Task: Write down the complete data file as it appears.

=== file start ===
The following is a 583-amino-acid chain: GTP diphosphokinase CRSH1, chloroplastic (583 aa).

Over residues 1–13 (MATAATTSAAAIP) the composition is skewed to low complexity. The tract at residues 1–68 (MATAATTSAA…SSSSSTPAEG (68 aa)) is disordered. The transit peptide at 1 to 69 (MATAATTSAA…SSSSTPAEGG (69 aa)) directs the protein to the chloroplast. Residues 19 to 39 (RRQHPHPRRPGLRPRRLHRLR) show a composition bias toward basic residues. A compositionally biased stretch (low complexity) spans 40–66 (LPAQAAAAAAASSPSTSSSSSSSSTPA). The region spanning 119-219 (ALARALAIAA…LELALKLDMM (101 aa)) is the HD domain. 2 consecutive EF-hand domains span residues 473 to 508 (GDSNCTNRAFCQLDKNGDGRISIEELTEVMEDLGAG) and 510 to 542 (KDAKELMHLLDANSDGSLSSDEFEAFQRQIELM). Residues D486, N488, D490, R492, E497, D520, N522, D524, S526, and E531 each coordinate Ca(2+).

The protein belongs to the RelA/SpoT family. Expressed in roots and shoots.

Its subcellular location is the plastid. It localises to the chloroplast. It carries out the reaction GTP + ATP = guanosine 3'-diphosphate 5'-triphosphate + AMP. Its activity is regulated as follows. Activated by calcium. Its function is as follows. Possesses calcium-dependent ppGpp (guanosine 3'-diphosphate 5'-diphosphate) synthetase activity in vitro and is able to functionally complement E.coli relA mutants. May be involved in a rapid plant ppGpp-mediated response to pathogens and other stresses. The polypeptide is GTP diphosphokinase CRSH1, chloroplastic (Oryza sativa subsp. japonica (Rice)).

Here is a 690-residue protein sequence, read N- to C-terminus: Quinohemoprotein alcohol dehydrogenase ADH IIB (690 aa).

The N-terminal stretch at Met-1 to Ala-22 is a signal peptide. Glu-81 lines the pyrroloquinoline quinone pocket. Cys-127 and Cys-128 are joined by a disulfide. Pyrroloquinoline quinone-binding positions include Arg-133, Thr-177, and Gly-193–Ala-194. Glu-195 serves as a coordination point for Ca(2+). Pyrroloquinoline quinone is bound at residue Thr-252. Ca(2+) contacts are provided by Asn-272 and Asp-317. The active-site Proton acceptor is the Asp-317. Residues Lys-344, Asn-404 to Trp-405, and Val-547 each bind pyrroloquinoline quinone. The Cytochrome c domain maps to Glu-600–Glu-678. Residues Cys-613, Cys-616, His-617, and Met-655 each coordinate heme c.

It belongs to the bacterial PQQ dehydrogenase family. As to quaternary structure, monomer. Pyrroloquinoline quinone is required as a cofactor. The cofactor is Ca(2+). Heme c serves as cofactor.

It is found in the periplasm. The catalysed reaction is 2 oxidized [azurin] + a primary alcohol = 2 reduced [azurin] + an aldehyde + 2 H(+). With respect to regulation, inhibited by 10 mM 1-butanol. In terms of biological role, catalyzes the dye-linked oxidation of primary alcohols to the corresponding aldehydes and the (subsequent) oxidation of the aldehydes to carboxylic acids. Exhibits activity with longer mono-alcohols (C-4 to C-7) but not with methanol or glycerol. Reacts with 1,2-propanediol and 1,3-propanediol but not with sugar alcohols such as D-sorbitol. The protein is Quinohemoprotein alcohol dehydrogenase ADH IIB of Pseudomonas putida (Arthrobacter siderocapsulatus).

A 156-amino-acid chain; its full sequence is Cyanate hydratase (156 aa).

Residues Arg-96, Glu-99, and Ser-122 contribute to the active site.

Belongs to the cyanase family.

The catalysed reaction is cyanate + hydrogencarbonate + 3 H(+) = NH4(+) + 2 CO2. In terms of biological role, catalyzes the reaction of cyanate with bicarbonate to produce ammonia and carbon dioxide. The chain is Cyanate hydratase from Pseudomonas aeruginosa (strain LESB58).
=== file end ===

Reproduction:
The following is a 583-amino-acid chain: GTP diphosphokinase CRSH1, chloroplastic (583 aa).

Over residues 1–13 (MATAATTSAAAIP) the composition is skewed to low complexity. The tract at residues 1–68 (MATAATTSAA…SSSSSTPAEG (68 aa)) is disordered. The transit peptide at 1 to 69 (MATAATTSAA…SSSSTPAEGG (69 aa)) directs the protein to the chloroplast. Residues 19 to 39 (RRQHPHPRRPGLRPRRLHRLR) show a composition bias toward basic residues. A compositionally biased stretch (low complexity) spans 40–66 (LPAQAAAAAAASSPSTSSSSSSSSTPA). The region spanning 119-219 (ALARALAIAA…LELALKLDMM (101 aa)) is the HD domain. 2 consecutive EF-hand domains span residues 473 to 508 (GDSNCTNRAFCQLDKNGDGRISIEELTEVMEDLGAG) and 510 to 542 (KDAKELMHLLDANSDGSLSSDEFEAFQRQIELM). Residues D486, N488, D490, R492, E497, D520, N522, D524, S526, and E531 each coordinate Ca(2+).

The protein belongs to the RelA/SpoT family. Expressed in roots and shoots.

Its subcellular location is the plastid. It localises to the chloroplast. It carries out the reaction GTP + ATP = guanosine 3'-diphosphate 5'-triphosphate + AMP. Its activity is regulated as follows. Activated by calcium. Its function is as follows. Possesses calcium-dependent ppGpp (guanosine 3'-diphosphate 5'-diphosphate) synthetase activity in vitro and is able to functionally complement E.coli relA mutants. May be involved in a rapid plant ppGpp-mediated response to pathogens and other stresses. The polypeptide is GTP diphosphokinase CRSH1, chloroplastic (Oryza sativa subsp. japonica (Rice)).

Here is a 690-residue protein sequence, read N- to C-terminus: Quinohemoprotein alcohol dehydrogenase ADH IIB (690 aa).

The N-terminal stretch at Met-1 to Ala-22 is a signal peptide. Glu-81 lines the pyrroloquinoline quinone pocket. Cys-127 and Cys-128 are joined by a disulfide. Pyrroloquinoline quinone-binding positions include Arg-133, Thr-177, and Gly-193–Ala-194. Glu-195 serves as a coordination point for Ca(2+). Pyrroloquinoline quinone is bound at residue Thr-252. Ca(2+) contacts are provided by Asn-272 and Asp-317. The active-site Proton acceptor is the Asp-317. Residues Lys-344, Asn-404 to Trp-405, and Val-547 each bind pyrroloquinoline quinone. The Cytochrome c domain maps to Glu-600–Glu-678. Residues Cys-613, Cys-616, His-617, and Met-655 each coordinate heme c.

It belongs to the bacterial PQQ dehydrogenase family. As to quaternary structure, monomer. Pyrroloquinoline quinone is required as a cofactor. The cofactor is Ca(2+). Heme c serves as cofactor.

It is found in the periplasm. The catalysed reaction is 2 oxidized [azurin] + a primary alcohol = 2 reduced [azurin] + an aldehyde + 2 H(+). With respect to regulation, inhibited by 10 mM 1-butanol. In terms of biological role, catalyzes the dye-linked oxidation of primary alcohols to the corresponding aldehydes and the (subsequent) oxidation of the aldehydes to carboxylic acids. Exhibits activity with longer mono-alcohols (C-4 to C-7) but not with methanol or glycerol. Reacts with 1,2-propanediol and 1,3-propanediol but not with sugar alcohols such as D-sorbitol. The protein is Quinohemoprotein alcohol dehydrogenase ADH IIB of Pseudomonas putida (Arthrobacter siderocapsulatus).

A 156-amino-acid chain; its full sequence is Cyanate hydratase (156 aa).

Residues Arg-96, Glu-99, and Ser-122 contribute to the active site.

Belongs to the cyanase family.

The catalysed reaction is cyanate + hydrogencarbonate + 3 H(+) = NH4(+) + 2 CO2. In terms of biological role, catalyzes the reaction of cyanate with bicarbonate to produce ammonia and carbon dioxide. The chain is Cyanate hydratase from Pseudomonas aeruginosa (strain LESB58).